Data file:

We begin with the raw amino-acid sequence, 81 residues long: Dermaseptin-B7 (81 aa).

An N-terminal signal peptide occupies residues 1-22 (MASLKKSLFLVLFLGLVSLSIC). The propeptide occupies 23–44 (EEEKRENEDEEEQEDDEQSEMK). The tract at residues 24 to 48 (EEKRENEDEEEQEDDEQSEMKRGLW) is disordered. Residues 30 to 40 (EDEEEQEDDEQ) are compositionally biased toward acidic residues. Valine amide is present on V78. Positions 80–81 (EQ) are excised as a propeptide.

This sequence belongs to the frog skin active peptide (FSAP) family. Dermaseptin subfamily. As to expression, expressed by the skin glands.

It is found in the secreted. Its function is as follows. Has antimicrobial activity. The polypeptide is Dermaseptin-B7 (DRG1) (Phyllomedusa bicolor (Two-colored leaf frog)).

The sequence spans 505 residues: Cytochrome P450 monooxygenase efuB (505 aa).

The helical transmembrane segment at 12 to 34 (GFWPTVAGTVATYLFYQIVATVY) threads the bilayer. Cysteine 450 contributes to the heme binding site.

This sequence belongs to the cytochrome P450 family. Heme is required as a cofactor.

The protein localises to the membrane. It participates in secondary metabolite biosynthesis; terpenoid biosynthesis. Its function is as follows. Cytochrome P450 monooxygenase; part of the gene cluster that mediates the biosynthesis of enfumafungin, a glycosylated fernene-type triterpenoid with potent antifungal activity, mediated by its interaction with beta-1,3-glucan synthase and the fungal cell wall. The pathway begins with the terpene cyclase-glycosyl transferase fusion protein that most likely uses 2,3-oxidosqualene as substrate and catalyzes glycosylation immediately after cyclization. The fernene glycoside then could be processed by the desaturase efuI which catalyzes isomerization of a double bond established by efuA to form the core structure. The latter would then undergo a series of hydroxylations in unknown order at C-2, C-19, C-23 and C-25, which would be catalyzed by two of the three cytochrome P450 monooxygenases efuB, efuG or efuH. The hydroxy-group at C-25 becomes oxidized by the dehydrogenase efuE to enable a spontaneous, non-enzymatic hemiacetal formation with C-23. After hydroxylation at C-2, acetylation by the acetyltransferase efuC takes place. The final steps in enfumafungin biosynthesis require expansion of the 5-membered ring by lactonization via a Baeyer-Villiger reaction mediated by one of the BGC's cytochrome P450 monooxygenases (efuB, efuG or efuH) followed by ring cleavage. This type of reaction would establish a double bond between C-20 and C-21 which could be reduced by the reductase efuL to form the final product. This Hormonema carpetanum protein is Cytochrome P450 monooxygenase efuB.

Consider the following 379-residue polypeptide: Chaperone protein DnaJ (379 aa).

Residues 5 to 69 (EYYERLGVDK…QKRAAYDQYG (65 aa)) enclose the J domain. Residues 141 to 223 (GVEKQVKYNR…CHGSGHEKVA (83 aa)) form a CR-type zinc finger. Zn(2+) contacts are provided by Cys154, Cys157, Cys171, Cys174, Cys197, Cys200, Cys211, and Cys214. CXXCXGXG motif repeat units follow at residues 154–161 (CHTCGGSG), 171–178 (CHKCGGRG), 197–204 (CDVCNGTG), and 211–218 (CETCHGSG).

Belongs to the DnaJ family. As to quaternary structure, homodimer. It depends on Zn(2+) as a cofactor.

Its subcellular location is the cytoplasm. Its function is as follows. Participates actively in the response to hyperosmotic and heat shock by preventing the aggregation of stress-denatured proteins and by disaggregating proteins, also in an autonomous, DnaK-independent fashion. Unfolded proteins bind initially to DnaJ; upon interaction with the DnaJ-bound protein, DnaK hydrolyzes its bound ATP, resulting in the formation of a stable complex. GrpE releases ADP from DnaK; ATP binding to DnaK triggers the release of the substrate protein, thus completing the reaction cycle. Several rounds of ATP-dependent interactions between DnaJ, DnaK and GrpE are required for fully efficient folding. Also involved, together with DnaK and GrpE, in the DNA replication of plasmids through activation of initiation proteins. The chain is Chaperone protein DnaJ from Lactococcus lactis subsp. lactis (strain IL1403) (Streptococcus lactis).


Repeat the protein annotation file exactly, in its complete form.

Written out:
We begin with the raw amino-acid sequence, 81 residues long: Dermaseptin-B7 (81 aa).

An N-terminal signal peptide occupies residues 1-22 (MASLKKSLFLVLFLGLVSLSIC). The propeptide occupies 23–44 (EEEKRENEDEEEQEDDEQSEMK). The tract at residues 24 to 48 (EEKRENEDEEEQEDDEQSEMKRGLW) is disordered. Residues 30 to 40 (EDEEEQEDDEQ) are compositionally biased toward acidic residues. Valine amide is present on V78. Positions 80–81 (EQ) are excised as a propeptide.

This sequence belongs to the frog skin active peptide (FSAP) family. Dermaseptin subfamily. As to expression, expressed by the skin glands.

It is found in the secreted. Its function is as follows. Has antimicrobial activity. The polypeptide is Dermaseptin-B7 (DRG1) (Phyllomedusa bicolor (Two-colored leaf frog)).

The sequence spans 505 residues: Cytochrome P450 monooxygenase efuB (505 aa).

The helical transmembrane segment at 12 to 34 (GFWPTVAGTVATYLFYQIVATVY) threads the bilayer. Cysteine 450 contributes to the heme binding site.

This sequence belongs to the cytochrome P450 family. Heme is required as a cofactor.

The protein localises to the membrane. It participates in secondary metabolite biosynthesis; terpenoid biosynthesis. Its function is as follows. Cytochrome P450 monooxygenase; part of the gene cluster that mediates the biosynthesis of enfumafungin, a glycosylated fernene-type triterpenoid with potent antifungal activity, mediated by its interaction with beta-1,3-glucan synthase and the fungal cell wall. The pathway begins with the terpene cyclase-glycosyl transferase fusion protein that most likely uses 2,3-oxidosqualene as substrate and catalyzes glycosylation immediately after cyclization. The fernene glycoside then could be processed by the desaturase efuI which catalyzes isomerization of a double bond established by efuA to form the core structure. The latter would then undergo a series of hydroxylations in unknown order at C-2, C-19, C-23 and C-25, which would be catalyzed by two of the three cytochrome P450 monooxygenases efuB, efuG or efuH. The hydroxy-group at C-25 becomes oxidized by the dehydrogenase efuE to enable a spontaneous, non-enzymatic hemiacetal formation with C-23. After hydroxylation at C-2, acetylation by the acetyltransferase efuC takes place. The final steps in enfumafungin biosynthesis require expansion of the 5-membered ring by lactonization via a Baeyer-Villiger reaction mediated by one of the BGC's cytochrome P450 monooxygenases (efuB, efuG or efuH) followed by ring cleavage. This type of reaction would establish a double bond between C-20 and C-21 which could be reduced by the reductase efuL to form the final product. This Hormonema carpetanum protein is Cytochrome P450 monooxygenase efuB.

Consider the following 379-residue polypeptide: Chaperone protein DnaJ (379 aa).

Residues 5 to 69 (EYYERLGVDK…QKRAAYDQYG (65 aa)) enclose the J domain. Residues 141 to 223 (GVEKQVKYNR…CHGSGHEKVA (83 aa)) form a CR-type zinc finger. Zn(2+) contacts are provided by Cys154, Cys157, Cys171, Cys174, Cys197, Cys200, Cys211, and Cys214. CXXCXGXG motif repeat units follow at residues 154–161 (CHTCGGSG), 171–178 (CHKCGGRG), 197–204 (CDVCNGTG), and 211–218 (CETCHGSG).

Belongs to the DnaJ family. As to quaternary structure, homodimer. It depends on Zn(2+) as a cofactor.

Its subcellular location is the cytoplasm. Its function is as follows. Participates actively in the response to hyperosmotic and heat shock by preventing the aggregation of stress-denatured proteins and by disaggregating proteins, also in an autonomous, DnaK-independent fashion. Unfolded proteins bind initially to DnaJ; upon interaction with the DnaJ-bound protein, DnaK hydrolyzes its bound ATP, resulting in the formation of a stable complex. GrpE releases ADP from DnaK; ATP binding to DnaK triggers the release of the substrate protein, thus completing the reaction cycle. Several rounds of ATP-dependent interactions between DnaJ, DnaK and GrpE are required for fully efficient folding. Also involved, together with DnaK and GrpE, in the DNA replication of plasmids through activation of initiation proteins. The chain is Chaperone protein DnaJ from Lactococcus lactis subsp. lactis (strain IL1403) (Streptococcus lactis).